Fraud? Or Merchant Error?

There is nothing simple about chargebacks. Managing chargebacks can require a deep level of knowledge and a vigilance for staying up to date. It’s because of this that the waters can be muddied rather quickly when you start digging into a chargeback to determine who is actually at fault. What can at first look like out-and-out chargeback fraud might be merchant error, or vice versa. So, where does this leave you as a merchant?
Essentially, it means you need expert help and a firm grounding in all things chargebacks, including understanding your rights as a merchant. Your chargeback merchant rights are not something often addressed, as it almost seems to be a topic of little value to discuss. However, we’ve received a few questions and comments from a variety of businesses asking about rights for merchants, and we believe this is a very important topic.
The number one thing to know and remember is this: You do have rights as a merchant; though this may be unexpected, the customer is not always right.
Exercising your merchant rights helps protect your business and ultimately strengthens the entire chargeback infrastructure: merchants, issuers, banks, companies in the payments industry, credit card companies, and consumers.
Knowing Your Chargeback Merchant Rights
Your merchant rights are often overlooked (by yourself, the industry, and your customers) all too often. This behavior can be blamed on two key aspects:

  • Consumer protection:  Chargebacks were introduced in 1974 by the Fair Credit Billing Act to protect consumers from credit card fraud. The idea was that consumers lacked confidence with the security of credit card transactions, and chargebacks would provide them with the confidence to use their credit cards.
  • Customer is always right:  How often have you read a statement or viewed a sign in a business that attests to the rights of the customer and claims that the customer is always right? This has created an underlying belief that the customer is actually always right and would not make a mistake or commit fraud. This industry-wide misunderstanding has made it inherently challenging for those in business to speak up about their merchant rights.

Your chargeback merchant rights are connected to the chargeback reason codes and rules associated with credit card issuers. Every credit card company has its own list of reason codes and associated processes for managing chargebacks, but in general it’s important to be aware of these key merchant rights:

  • Returned item chargebacks:  When a customer has returned an item, a chargeback cannot be filed until 15 calendar days after the return date. This gives you time to issue a refund and review the returned item to ensure it meets the stipulations outlined in your refund/return policy.
  • Issuer responsibility:  Review the reason codes carefully and make sure that the issuer is adhering to their own guidelines. Many issuer reason codes stipulate the necessity of the issuer’s attempt to resolve the problem with the customer before a chargeback is filed. Also, the issuer is supposed to confirm that they have done this before proceeding with a chargeback.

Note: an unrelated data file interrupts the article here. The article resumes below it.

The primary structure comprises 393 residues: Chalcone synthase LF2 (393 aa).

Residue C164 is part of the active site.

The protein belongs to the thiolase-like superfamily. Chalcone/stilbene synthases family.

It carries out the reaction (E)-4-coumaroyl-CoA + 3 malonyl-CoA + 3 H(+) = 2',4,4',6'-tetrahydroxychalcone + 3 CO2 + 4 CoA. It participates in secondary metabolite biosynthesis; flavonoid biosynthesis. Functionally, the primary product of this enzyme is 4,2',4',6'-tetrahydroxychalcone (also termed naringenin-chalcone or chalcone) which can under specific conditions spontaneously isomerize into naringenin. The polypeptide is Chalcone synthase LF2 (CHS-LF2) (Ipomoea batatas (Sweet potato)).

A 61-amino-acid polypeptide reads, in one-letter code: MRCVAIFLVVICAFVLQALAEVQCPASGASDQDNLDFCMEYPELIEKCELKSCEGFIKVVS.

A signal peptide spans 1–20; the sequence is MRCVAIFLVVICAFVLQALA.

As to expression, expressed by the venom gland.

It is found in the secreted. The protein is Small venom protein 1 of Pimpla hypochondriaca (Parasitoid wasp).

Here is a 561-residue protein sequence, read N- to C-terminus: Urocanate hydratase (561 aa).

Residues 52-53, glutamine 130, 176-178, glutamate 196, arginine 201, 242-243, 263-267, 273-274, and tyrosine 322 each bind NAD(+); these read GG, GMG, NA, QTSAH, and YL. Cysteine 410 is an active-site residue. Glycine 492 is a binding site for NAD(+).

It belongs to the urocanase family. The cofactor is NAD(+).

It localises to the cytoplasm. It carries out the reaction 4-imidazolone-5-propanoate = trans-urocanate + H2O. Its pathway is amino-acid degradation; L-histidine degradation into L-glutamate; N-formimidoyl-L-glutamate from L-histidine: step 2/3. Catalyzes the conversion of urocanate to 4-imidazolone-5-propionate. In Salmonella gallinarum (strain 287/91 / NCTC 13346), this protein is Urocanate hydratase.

• Know the time limits:  The reason code specifies how much time you have to respond and how this time is calculated. Your customers are bound by several time periods ranging from 45 days up to 540 calendar days—it all depends on the chargeback reason codes. Knowing all the details associated with chargeback reason codes can help protect you from abuse of the chargeback process.
  • Delivery date rights:  When a purchased item is delivered after the promised delivery date, the customer must first return the item before filing a chargeback. A late delivery is not grounds for a chargeback, and when this does happen, you might consider the possibility of chargeback fraud.
  • No cash-back chargebacks:  When your customer requests cash-back following the purchase of your product or service, this cash cannot be included in the chargeback amount. Often customers will try to cheat the system by asking for cash-back and then include this amount in their chargeback claim. All too often the customer will win this money back, because the merchant doesn’t know better or has become used to simply not representing the chargeback.
  • Representment is your right:  This is ultimately your most important merchant right—the right to represent. Remember that you cannot and should not become a victim of chargebacks. The strength of the industry depends on merchants like you who stand up for their rights and are willing to dispute or represent invalid chargebacks. Doing so reinforces your rights, reminds issuers and banks that the chargeback process must be observed and followed, and signals to customers that they cannot assume that the customer is always right mantra will win out.

Exercising Your Merchant Rights
Isn’t it refreshing to be reminded that you do have rights and that as a merchant, you’re not expected to be a victim of the chargeback system? We suggest you do more research about chargebacks, chargeback solutions such as CDRN, and how you can better protect your business from fraud. And know that you are welcome to contact us with your questions and let us work with you to ensure you’re taking advantage of the latest in chargeback technology, and that you are up to date with the latest industry regulations.